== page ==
Hundreds of people fled a Nairobi shantytown on Friday, picking their way through a maze of dusty streets as they accused police of terrorizing the innocent in their crackdown on an outlawed gang.

While many in Mathare acknowledge the shadowy Mungiki sect does operates from slum, they also said police were indiscriminately rounding up residents and demolishing homes in search of weapons. More than 30 people have died in the crackdown.

"I have never witnessed in my life anything like what is happening," Jane Wachira, a 37-year-old mother of three, told The Associated Press as she packed her bags Friday. "My children and I are traumatized."

Mungiki was inspired by the 1950s Mau Mau uprising against British rule, but has become a street gang linked to murder, political violence and extortion. Hundreds of paramilitary police have been tearing through Mathare since Monday, rounding up residents, clubbing them and knocking down homes constructed of wood and iron sheeting.

Police deny using excessive force, saying they are doing what is necessary to wipe out a fearsome sect accused in the deaths of at least 20 people in the past three months, including 12 found mutilated or beheaded since May.

The group also is accused of killing two police officers Monday — shootings that prompted this week's crackdown.

Gideon Muchoki Maina said his 23-year-old brother, John, was among those killed by police this week.

"He was a sugarcane vendor, he had no association with the Mungiki," Maina said.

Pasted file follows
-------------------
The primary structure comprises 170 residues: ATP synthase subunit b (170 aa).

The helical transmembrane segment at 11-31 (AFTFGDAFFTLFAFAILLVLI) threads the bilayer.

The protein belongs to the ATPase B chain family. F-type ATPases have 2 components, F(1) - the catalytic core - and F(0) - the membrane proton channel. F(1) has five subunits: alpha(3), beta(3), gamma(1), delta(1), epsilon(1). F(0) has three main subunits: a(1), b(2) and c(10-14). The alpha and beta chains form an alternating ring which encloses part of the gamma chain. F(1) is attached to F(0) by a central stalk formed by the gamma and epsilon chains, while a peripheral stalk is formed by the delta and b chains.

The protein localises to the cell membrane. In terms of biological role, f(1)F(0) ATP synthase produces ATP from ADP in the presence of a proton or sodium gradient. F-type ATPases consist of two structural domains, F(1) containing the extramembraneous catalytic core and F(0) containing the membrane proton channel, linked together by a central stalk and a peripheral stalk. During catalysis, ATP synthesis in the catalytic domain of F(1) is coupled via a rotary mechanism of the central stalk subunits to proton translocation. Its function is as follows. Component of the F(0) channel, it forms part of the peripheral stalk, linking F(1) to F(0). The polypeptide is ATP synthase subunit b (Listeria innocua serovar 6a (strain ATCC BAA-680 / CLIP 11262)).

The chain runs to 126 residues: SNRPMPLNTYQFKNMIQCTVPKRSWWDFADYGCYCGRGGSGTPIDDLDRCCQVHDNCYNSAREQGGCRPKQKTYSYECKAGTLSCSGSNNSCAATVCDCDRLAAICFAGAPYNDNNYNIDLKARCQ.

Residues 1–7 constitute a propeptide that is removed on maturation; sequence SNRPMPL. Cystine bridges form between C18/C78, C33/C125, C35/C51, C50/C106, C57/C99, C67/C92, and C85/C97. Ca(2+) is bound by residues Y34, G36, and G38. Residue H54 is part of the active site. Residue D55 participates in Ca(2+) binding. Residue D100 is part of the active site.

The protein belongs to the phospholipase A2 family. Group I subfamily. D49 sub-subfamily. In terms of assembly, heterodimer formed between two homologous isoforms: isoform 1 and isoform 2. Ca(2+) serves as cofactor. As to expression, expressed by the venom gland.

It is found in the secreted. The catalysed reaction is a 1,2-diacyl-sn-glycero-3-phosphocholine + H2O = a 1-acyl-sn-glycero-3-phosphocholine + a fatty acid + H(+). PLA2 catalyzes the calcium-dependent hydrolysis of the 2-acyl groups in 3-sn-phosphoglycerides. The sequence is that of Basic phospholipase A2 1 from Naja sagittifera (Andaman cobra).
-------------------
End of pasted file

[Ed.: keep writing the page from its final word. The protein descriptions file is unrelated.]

Residents were loading their belongings onto pickup trucks and wheelbarrows or simply carrying them out of the slum. Many headed to the nearby Eastleigh neighborhood and found shelter in churches or a youth sports center.

Mungiki claims to have thousands of adherents, all drawn from the Kikuyu, Kenya's largest tribe. Members of the group, whose name means "multitude" in the Kikuyu language, traditionally wear dreadlocks, inspired by the Mau Mau who wore them as a symbol of anti-colonialism and their determination not to conform to Western norms. In recent years, however, many Mungiki have shaved their heads, believing dreadlocks are too conspicuous.

Ken Ouko, a lecturer in sociology at the University of Nairobi, said raids targeting the Mungiki are doomed because the group is an underground gang.

"You cannot crack down someone you can't see. The sect members are slippery and they do their work with secrecy," Ouko said.

The recent bloodshed has raised fears that Mungiki members are out to disrupt elections in December, when President Mwai Kibaki will seek a second term.

Leaflets allegedly circulated by the group call on Kenyan youth to join and prepare for an uprising against the government. The leaflet includes a threat that "if one youth is killed we shall kill 10 police."